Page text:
The final moment of confrontation has come, the great battle to end all battles has begun. The Enemy, working though his servants, strikes first. Studying the passage, we might notice a few things:
• Jesus’ gentleness and grace, even in the face of utter betrayal. Here was a man who'd been chosen by him, worshiped with him, performed miracles in his name, ate with him, and who finally handed him over to his enemies for 30 pieces of silver. And how did Jesus address him? “Traitor”? “Scum”? “Piece of filth”? He certainly would've been justified in doing so, but no. He called him “Friend,” even as this man was kissing him on the cheek to signal to the soldiers which one was Jesus.
• The utter cowardice of Jesus’ enemies. Of course they couldn’t arrest him during the daylight hours, could they? Of course not. Are you expecting the Enemy or his servants to fight honorably? Why would you think a foolish thing like that?
• Jesus’ condemnation of force used in his name. I think we have here a strong prohibition against using the sword in his defense. The sword has its uses. God has put it in the hand of government to restrain evil in the world and maintain civil order. But it’s not to be used to defend the name of Christ or spread the Message of Christ. That’s one of the beauties of this nation: That we believe in freedom of religion. We try to persuade, and we pray for peoples’ hearts to be changed. We don't try to have the state do the Church's job.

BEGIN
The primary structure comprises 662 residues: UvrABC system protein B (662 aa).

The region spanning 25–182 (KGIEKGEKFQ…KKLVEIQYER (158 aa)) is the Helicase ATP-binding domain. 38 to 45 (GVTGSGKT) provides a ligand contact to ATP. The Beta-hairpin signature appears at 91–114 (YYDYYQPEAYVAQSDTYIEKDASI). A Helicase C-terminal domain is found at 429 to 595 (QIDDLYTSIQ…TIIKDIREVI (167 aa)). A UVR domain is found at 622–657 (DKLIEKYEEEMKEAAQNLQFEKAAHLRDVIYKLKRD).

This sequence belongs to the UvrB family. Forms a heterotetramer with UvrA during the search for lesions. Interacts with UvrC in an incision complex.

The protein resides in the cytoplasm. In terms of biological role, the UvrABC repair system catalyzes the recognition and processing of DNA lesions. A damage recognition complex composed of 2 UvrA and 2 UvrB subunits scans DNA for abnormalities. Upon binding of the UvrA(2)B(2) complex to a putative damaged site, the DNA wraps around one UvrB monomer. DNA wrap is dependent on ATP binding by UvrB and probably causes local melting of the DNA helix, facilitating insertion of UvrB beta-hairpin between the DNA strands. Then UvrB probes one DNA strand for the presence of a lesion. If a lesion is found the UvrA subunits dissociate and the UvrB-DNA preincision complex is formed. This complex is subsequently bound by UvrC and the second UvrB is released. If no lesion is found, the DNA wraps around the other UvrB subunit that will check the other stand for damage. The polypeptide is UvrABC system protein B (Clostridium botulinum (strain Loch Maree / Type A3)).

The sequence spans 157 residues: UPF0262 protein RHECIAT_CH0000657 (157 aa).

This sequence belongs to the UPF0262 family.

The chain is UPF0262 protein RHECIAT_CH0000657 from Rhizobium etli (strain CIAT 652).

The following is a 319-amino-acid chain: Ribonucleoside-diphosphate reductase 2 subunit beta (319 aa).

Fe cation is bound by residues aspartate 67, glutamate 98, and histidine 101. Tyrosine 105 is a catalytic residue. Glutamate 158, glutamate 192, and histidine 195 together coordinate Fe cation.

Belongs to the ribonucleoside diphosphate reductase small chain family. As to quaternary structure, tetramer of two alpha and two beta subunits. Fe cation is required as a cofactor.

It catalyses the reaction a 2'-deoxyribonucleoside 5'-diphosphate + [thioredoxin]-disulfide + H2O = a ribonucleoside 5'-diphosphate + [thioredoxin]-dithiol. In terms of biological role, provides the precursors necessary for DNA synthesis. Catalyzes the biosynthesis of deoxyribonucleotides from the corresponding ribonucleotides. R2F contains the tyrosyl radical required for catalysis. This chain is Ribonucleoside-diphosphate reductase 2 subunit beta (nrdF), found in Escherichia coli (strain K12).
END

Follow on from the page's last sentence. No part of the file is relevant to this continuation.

• Jesus’ submission of his own will. He makes it abundantly clear in this passage that he was not a prisoner because he failed to escape. There were thousands upon thousands upon thousands of angels who were awaiting the word. One word from Jesus’ lips, and and there wouldn't have been enough left of the soldiers for their own mothers to identify. But that word never came. Why? Because he was there to submit to the Father’s will. This meant submitting to his enemies’ tender mercies.
• Our tendency to overestimate ourselves. Jesus had predicted it, but none of them really believed it until it happened. Look, most (if not all) of us are guilty of this fault. When the sun is shining and the birds are singing and all is right with the world, it’s easy to make promises about future faithfulness to him. But as soon as troubles come or the pressure is turned up, we drop those vows like the proverbial hot potato. All of us are masters of self-deception, so we need to cultivate, by God’s grace, a spirit of humility and healthy self-distrust. As Alistair Begg reminds us, “The best of men are men at best.” His grace is the only thing keeping me from falling, and I'd better remember it.
Like the rest of the Gospel (and really all the Bible), this passage highlights the brightness of our Savior and the utter depravity of men. Pretty good thing to remember, if you ask me.
Lord Jesus, it’s easy to point a finger at the disciples who couldn’t run away fast enough, but what about me? How many fights have I fled when you asked me to stand my ground? Please forgive me and change me.
Post a Comment